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Huff v. Illinois Central R.r. Co.


FEBRUARY 25, 1972.




APPEAL from the Circuit Court of Jackson County; the Hon. PEYTON H. KUNCE, Judge, presiding.


The plaintiff is Suane Huff "a minor child, by Leontine Huff, his mother and next friend." His suit is against the Illinois Central Railroad for negligence in operation of a train which cut off the plaintiff's leg. At the time of the occurrence the plaintiff was 18 years of age and a freshman at Southern Illinois University.

The accident occurred on April 17, 1965, as the plaintiff was driving a motor vehicle called a motorbike upon and across tracks of the defendant railroad company. Plaintiff had been attending an annual fraternity social outing at the University and, according to his testimony, from 8:00 P.M. until 2:30 A.M. had two or three cans of beer. He left for another party having borrowed a Honda 50 Motorbike from a friend. John Fant, a sophomore student at the University, accompanied him as a passenger. The route followed by Huff took him across the Illinois Central tracks on College Street. He was struck and injured by an Illinois Central train, the Chicksaw No. 15 out of St. Louis. The testimony of the plaintiff and his passenger, who jumped off the passenger seat shortly before the collision, differed in some respects from the evidence of the train crewmen, a student who worked as a part-time switch-tender, and a taxicab driver. The latter stated that he heard the horn or train whistle and the bell and observed the gates guarding the crossing to come down and testified that the plaintiff drove around the gates onto the track area immediately in front of the approaching train. The jury returned a verdict in favor of the railroad company and answered a special interrogatory finding the plaintiff "guilty of negligence which proximately contributed to cause the accident in question, as charged in the plaintiff's complaint."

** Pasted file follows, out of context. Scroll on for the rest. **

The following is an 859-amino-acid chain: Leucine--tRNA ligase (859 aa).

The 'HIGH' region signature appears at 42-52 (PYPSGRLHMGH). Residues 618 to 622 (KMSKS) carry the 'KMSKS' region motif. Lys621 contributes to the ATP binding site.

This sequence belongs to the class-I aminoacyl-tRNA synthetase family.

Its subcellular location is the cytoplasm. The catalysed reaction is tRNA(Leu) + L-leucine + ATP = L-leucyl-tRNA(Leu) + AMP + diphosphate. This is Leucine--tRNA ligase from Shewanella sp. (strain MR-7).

The entire body of the Post Trial Motion is as follows: